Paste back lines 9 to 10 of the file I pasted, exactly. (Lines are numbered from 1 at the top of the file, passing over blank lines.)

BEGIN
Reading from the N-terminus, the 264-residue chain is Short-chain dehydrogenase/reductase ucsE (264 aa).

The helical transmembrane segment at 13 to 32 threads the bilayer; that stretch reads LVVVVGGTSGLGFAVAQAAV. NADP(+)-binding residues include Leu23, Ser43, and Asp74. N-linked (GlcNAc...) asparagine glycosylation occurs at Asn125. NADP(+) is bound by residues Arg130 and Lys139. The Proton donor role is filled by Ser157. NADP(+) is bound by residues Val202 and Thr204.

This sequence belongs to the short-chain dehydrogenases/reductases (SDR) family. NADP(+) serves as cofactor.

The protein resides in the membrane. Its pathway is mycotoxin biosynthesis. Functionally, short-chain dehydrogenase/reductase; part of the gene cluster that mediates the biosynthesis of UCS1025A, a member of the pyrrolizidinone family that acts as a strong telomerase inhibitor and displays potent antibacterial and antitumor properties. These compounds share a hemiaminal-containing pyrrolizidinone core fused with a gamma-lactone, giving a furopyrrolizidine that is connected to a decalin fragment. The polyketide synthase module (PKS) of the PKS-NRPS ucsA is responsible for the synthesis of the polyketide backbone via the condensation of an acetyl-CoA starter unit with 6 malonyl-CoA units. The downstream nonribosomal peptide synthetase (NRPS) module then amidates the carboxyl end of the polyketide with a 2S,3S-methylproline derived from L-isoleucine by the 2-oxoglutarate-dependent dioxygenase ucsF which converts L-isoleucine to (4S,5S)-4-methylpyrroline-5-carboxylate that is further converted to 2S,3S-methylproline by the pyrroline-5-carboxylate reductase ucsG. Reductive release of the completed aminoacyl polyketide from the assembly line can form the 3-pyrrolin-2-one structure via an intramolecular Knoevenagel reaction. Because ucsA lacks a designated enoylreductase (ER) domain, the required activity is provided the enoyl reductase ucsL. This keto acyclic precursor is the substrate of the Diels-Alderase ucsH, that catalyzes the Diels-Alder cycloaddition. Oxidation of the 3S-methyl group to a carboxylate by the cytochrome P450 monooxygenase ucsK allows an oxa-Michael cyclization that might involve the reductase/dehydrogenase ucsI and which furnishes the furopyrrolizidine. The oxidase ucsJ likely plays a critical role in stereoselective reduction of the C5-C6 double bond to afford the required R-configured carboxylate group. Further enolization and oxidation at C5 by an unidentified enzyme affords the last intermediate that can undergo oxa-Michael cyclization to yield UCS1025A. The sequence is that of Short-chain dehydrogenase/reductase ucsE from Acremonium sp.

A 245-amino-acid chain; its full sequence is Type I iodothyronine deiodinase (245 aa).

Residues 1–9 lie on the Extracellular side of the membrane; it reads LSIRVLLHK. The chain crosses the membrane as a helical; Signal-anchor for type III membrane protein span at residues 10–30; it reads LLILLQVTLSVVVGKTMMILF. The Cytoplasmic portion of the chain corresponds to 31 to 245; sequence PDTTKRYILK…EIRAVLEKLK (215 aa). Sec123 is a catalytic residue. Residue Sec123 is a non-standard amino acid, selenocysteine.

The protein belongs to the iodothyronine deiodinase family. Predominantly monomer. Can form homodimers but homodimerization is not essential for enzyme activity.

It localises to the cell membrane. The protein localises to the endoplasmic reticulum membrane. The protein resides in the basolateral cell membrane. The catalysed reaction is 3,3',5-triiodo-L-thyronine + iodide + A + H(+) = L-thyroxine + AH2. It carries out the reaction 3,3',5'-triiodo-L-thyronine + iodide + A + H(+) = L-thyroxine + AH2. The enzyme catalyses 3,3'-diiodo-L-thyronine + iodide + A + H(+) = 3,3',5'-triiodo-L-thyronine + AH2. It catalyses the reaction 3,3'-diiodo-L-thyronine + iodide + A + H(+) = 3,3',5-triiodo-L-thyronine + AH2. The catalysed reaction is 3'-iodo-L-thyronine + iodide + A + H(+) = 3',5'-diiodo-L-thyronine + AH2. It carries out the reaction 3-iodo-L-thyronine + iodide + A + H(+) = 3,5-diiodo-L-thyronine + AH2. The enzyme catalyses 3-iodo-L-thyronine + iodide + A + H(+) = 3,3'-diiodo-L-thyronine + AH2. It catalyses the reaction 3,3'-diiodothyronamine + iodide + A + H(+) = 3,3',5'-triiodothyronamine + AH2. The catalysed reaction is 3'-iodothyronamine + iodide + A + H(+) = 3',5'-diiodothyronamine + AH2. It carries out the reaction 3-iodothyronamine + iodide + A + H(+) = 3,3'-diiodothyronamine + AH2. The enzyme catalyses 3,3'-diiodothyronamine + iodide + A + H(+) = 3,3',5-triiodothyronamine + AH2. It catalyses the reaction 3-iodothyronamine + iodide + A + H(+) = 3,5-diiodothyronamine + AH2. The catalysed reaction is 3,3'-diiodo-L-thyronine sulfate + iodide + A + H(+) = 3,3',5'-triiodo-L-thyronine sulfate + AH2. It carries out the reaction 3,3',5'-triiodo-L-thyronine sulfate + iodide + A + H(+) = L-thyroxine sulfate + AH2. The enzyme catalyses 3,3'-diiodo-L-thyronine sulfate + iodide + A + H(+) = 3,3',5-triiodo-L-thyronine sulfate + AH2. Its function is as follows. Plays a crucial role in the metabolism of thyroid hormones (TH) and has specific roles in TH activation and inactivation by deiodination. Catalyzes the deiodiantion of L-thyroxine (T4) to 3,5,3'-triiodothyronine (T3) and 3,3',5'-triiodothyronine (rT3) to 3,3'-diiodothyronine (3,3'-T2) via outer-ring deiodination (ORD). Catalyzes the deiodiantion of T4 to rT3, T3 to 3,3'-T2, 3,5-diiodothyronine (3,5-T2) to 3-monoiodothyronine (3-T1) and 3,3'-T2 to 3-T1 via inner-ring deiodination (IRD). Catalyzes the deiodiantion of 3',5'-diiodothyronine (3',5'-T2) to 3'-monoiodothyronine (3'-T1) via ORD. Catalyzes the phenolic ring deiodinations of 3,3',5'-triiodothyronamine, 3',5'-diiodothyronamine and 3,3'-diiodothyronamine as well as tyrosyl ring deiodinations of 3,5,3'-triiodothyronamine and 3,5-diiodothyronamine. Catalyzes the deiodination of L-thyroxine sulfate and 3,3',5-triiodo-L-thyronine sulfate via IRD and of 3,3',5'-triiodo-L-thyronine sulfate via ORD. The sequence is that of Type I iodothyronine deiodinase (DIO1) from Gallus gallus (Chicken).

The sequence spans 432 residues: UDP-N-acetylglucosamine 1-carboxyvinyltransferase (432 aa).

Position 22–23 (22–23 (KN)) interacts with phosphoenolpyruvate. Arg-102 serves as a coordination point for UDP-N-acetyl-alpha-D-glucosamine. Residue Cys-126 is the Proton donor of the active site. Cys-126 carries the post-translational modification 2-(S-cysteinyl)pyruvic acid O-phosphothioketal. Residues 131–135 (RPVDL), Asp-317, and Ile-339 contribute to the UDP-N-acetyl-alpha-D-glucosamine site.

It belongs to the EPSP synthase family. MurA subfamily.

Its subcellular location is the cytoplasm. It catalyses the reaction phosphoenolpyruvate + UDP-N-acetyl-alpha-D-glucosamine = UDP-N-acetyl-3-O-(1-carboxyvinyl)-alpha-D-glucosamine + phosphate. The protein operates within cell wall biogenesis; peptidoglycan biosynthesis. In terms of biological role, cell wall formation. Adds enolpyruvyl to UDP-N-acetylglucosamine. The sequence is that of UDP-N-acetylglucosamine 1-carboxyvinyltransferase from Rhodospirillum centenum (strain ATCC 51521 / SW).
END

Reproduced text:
The sequence spans 432 residues: UDP-N-acetylglucosamine 1-carboxyvinyltransferase (432 aa).

Position 22–23 (22–23 (KN)) interacts with phosphoenolpyruvate. Arg-102 serves as a coordination point for UDP-N-acetyl-alpha-D-glucosamine. Residue Cys-126 is the Proton donor of the active site. Cys-126 carries the post-translational modification 2-(S-cysteinyl)pyruvic acid O-phosphothioketal. Residues 131–135 (RPVDL), Asp-317, and Ile-339 contribute to the UDP-N-acetyl-alpha-D-glucosamine site.